LTG 11/18/09 - Blitzing Wolf

From the Omaha CityWeekly, 11/18/09 - 11/24/09


Law Talking Guy
Blitzing Wolf
By: Patrick Runge
Issue: November 18, 2009

Let me say this up front, in the interest of full disclosure. I loathe Wolf Blitzer. I think he’s a vacuous, spineless, unintelligent, slow-witted sycophant. I think he lacks the intellectual capacity to ask a challenging question to a newsmaker and the courage to ask one even if he could think of it. He’s the real-life Ron Burgundy from Will Ferrell’s “Anchorman” movie without the cool moustache. He’s the personification of the descent of television news from actual journalism to celebrity tabloid titillation.

In other words, I don’t particularly care for him.

Last week, I was reminded why I have such a low opinion of Blitzer. In “The Situation Room” (which I believe is next to the conservatory where Colonel Mustard killed Mr. Boddy with the lead pipe) Blitzer was interviewing Col. John Galligan, an attorney for Maj. Nidal Malik Hassan, the alleged shooter in the Fort Hood massacre. Here’s what Blitzer asked Galligan after his interview was announced.

“They asked me, how could a retired U.S. military officer, a full colonel, go ahead and represent someone accused of mass murder? And I want you to explain to our viewers why you’re doing this.”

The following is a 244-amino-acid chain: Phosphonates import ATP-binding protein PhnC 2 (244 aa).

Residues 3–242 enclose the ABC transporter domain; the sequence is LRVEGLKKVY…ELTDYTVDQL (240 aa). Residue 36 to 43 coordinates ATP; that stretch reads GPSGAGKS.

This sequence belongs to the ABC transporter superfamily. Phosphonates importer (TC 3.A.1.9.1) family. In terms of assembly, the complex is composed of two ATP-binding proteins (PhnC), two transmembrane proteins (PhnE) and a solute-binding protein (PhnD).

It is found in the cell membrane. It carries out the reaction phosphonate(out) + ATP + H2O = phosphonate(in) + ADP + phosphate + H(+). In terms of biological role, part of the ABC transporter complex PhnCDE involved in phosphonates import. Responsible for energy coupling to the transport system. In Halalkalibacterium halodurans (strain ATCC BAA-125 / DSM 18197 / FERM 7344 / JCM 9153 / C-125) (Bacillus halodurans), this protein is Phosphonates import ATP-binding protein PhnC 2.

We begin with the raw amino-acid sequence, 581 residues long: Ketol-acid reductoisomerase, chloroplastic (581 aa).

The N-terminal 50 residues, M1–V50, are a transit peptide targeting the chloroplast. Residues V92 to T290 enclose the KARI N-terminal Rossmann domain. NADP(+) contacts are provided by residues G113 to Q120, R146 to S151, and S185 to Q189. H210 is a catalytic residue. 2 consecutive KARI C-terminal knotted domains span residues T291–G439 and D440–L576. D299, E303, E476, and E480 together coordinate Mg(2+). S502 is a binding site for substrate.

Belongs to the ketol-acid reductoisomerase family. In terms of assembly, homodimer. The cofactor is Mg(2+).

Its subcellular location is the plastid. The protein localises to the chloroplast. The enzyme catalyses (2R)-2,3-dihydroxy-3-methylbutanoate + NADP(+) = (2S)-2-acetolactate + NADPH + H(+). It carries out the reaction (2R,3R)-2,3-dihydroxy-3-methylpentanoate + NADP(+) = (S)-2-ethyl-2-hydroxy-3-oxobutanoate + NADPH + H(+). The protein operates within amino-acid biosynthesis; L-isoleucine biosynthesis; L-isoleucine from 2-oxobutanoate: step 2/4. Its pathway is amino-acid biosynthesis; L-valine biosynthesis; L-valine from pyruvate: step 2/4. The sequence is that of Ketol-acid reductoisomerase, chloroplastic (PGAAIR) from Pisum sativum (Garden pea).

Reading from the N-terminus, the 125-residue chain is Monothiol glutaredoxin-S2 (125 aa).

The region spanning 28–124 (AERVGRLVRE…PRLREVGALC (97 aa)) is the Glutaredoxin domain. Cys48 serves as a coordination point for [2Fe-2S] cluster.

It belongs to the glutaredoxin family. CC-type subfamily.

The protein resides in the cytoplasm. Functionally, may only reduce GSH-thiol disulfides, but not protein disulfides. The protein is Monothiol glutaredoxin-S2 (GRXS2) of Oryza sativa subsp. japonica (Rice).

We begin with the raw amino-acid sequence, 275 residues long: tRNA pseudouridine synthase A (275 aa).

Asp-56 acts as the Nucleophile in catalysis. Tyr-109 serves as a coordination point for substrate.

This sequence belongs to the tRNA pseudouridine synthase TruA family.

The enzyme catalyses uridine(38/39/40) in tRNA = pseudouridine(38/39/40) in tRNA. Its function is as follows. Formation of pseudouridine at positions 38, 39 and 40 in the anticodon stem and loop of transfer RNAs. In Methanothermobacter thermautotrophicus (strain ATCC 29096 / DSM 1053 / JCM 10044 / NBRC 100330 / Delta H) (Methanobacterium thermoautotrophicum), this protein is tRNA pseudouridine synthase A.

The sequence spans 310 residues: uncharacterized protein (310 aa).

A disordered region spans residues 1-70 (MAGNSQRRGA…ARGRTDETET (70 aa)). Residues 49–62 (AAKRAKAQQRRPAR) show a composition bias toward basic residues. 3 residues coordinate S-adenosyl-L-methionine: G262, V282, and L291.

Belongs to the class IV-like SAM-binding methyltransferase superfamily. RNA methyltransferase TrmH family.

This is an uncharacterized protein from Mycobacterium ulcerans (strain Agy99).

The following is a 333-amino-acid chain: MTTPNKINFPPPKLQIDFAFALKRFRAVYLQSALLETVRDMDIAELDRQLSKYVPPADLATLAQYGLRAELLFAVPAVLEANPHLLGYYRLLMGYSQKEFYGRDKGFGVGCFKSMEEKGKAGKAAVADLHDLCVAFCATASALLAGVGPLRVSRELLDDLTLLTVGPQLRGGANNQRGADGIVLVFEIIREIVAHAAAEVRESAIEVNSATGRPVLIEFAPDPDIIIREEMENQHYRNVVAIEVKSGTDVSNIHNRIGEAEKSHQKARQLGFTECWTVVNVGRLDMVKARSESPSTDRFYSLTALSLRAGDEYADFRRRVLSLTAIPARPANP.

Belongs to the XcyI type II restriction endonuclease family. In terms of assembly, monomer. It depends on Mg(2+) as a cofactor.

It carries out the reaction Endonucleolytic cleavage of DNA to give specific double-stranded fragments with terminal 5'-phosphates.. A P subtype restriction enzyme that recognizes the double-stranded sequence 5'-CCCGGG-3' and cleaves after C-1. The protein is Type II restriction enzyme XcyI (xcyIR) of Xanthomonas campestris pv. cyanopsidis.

Cue outrage and righteous indignation from the Law-Talking Guy.

Seriously, Wolf? You don’t mind if I call you Wolf, do you? I mean, after all, it enhances your tough-guy image, right? Anyway, Wolf, are you really dumb enough to believe this line or are you simply playing to the angry-and-stupid portion of your demographic? Were you hoping to catch people surfing for Glenn Beck with a little vigilante justice demagoguery?

Galligan, to his credit, reminded Blitzer about these apparently foreign concepts like fair trials and due process, and how in America everyone has the right to a day in court. Apparently those nuggets of logic couldn’t penetrate the gel in Blitzer’s hair deep enough to seep into his brain, as he closed the interview with this quote.

“I’m sure he will get a much fairer hearing than those 13 Americans who were brutally gunned down the other day.”